Increase brand awareness and introduce your brand to potential customers.
Create interest and desire by teaching potential customers more about their problems and how your product or service can solve them.
Nurture interest and entice the purchase by further educating potential customers about your product or service and why it’s the best solution for them.
Retain customers and build brand loyalty by educating customers on how to get the most out of your product or service and clearly demonstrating its value.
If you’re familiar with the marketing funnel, you’ll notice that these four “purposes” align broadly with the stages of the buying journey.
Either way, you’ll see that these “whys” are prefilled on the content strategy canvas because you need to create content for all purposes. After all, there’s no point in having a well-known brand if nobody ever buys anything from you, and there’s no point working to attract customers if you can’t retain them.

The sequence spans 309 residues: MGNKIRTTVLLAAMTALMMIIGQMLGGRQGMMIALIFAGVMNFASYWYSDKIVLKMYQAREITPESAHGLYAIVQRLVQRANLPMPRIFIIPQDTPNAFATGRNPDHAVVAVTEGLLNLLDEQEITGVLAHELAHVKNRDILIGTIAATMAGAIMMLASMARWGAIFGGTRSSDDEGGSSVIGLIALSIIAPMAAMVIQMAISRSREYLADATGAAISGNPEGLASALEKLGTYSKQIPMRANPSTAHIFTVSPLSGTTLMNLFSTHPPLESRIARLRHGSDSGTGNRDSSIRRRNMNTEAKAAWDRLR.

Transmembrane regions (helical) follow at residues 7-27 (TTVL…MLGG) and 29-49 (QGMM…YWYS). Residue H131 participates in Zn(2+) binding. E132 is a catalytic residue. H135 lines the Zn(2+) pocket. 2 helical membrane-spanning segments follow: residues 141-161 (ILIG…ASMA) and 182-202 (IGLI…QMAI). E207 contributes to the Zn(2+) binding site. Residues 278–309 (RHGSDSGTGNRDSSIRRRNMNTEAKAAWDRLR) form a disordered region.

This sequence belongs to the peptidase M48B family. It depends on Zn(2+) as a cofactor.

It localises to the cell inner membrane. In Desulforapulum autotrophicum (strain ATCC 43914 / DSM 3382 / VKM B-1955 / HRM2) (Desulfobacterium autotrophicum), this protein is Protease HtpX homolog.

The workload like this whatsapp number list allows both the vendor and the affiliate to focus on. Clicks are the number of clicks coming to your website’s URL from organic search results.
However, it’s important to understand one thing before we continue:
Each piece of content can serve multiple purposes.
Many of our blog posts offer good examples of this idea in practice. For example, take a topic like “how to find low competition keywords.” This post arguably serves all stages of the marketing funnel to varying degrees.
That said, some content pieces will be more focused on solving just one problem.
For example, take our “Ahrefs vs.” page. This page explains what the industry thinks of Ahrefs compared to our competitors and showcases a few of our unique features.
Here are the problems it does and doesn’t solve by my estimations:
Depending on where you’re at in your content marketing journey, you may need to focus more on one of these “purposes” more than the other. This is where a content audit can come in handy, but that’s a topic for another day.